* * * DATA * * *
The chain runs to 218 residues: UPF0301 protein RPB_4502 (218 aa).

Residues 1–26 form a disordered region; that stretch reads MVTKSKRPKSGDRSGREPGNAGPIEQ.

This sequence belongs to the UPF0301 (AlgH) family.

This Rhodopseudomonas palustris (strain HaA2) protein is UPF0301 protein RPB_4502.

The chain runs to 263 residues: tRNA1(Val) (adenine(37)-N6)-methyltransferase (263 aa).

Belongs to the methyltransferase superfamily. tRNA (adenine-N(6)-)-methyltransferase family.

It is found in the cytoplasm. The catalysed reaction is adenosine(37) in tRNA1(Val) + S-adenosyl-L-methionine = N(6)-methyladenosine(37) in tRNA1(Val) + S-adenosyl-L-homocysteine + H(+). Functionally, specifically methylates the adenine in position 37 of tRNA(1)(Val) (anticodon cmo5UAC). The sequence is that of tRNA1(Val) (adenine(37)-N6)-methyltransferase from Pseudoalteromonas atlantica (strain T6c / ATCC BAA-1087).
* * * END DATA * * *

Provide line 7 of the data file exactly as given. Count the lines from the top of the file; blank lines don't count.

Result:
It is found in the cytoplasm. The catalysed reaction is adenosine(37) in tRNA1(Val) + S-adenosyl-L-methionine = N(6)-methyladenosine(37) in tRNA1(Val) + S-adenosyl-L-homocysteine + H(+). Functionally, specifically methylates the adenine in position 37 of tRNA(1)(Val) (anticodon cmo5UAC). The sequence is that of tRNA1(Val) (adenine(37)-N6)-methyltransferase from Pseudoalteromonas atlantica (strain T6c / ATCC BAA-1087).